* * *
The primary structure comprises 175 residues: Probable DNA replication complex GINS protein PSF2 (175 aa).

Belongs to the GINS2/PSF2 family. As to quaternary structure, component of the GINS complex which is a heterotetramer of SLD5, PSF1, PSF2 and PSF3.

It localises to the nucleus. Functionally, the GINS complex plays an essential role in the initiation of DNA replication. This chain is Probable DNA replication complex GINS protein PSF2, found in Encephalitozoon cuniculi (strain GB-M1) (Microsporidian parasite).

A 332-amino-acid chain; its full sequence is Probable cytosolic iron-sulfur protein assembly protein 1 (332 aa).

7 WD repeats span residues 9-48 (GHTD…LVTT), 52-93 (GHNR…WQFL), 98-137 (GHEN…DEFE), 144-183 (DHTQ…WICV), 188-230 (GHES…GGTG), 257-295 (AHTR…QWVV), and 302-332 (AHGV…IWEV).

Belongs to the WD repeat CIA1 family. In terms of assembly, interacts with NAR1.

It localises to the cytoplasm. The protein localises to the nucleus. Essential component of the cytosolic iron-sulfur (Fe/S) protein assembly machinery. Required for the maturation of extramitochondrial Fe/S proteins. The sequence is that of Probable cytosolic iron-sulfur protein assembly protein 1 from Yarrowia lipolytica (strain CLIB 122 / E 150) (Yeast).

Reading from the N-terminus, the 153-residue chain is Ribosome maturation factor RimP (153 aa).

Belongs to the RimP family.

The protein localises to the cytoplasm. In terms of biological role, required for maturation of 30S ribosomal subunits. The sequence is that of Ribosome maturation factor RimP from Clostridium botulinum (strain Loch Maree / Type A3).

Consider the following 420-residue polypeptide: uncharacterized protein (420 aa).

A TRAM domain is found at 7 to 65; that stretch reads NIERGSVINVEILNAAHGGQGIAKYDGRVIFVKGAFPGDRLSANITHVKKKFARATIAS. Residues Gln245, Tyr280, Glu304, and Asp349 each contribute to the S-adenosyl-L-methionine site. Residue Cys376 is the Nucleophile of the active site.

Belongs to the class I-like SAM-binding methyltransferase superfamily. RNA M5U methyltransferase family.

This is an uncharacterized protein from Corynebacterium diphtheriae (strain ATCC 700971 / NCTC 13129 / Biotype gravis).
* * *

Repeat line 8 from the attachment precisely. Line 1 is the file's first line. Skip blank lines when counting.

Reading from the N-terminus, the 153-residue chain is Ribosome maturation factor RimP (153 aa).